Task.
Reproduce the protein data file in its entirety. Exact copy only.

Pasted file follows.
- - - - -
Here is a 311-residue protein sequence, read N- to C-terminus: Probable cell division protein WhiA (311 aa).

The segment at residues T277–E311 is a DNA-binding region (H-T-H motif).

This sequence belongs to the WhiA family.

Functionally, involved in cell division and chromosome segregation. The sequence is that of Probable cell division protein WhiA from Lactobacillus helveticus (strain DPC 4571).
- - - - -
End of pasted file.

Here is a 311-residue protein sequence, read N- to C-terminus: Probable cell division protein WhiA (311 aa).

The segment at residues T277–E311 is a DNA-binding region (H-T-H motif).

This sequence belongs to the WhiA family.

Functionally, involved in cell division and chromosome segregation. The sequence is that of Probable cell division protein WhiA from Lactobacillus helveticus (strain DPC 4571).